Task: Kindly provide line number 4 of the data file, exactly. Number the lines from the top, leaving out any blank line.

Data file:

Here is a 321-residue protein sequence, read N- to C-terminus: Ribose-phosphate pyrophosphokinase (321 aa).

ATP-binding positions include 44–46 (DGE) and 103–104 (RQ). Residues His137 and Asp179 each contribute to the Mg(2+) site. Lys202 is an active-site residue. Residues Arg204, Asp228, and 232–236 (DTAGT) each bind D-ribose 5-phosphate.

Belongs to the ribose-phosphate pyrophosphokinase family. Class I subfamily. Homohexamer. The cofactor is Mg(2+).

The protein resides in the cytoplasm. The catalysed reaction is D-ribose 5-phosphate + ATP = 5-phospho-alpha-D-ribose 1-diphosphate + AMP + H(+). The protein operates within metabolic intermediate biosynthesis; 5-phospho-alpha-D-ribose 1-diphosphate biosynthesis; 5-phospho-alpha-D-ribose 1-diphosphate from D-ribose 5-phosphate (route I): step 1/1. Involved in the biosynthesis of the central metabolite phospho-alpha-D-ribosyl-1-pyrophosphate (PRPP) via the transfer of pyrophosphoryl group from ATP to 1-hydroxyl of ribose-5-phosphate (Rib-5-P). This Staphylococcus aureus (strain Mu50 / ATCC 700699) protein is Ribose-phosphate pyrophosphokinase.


The protein resides in the cytoplasm. The catalysed reaction is D-ribose 5-phosphate + ATP = 5-phospho-alpha-D-ribose 1-diphosphate + AMP + H(+). The protein operates within metabolic intermediate biosynthesis; 5-phospho-alpha-D-ribose 1-diphosphate biosynthesis; 5-phospho-alpha-D-ribose 1-diphosphate from D-ribose 5-phosphate (route I): step 1/1. Involved in the biosynthesis of the central metabolite phospho-alpha-D-ribosyl-1-pyrophosphate (PRPP) via the transfer of pyrophosphoryl group from ATP to 1-hydroxyl of ribose-5-phosphate (Rib-5-P). This Staphylococcus aureus (strain Mu50 / ATCC 700699) protein is Ribose-phosphate pyrophosphokinase.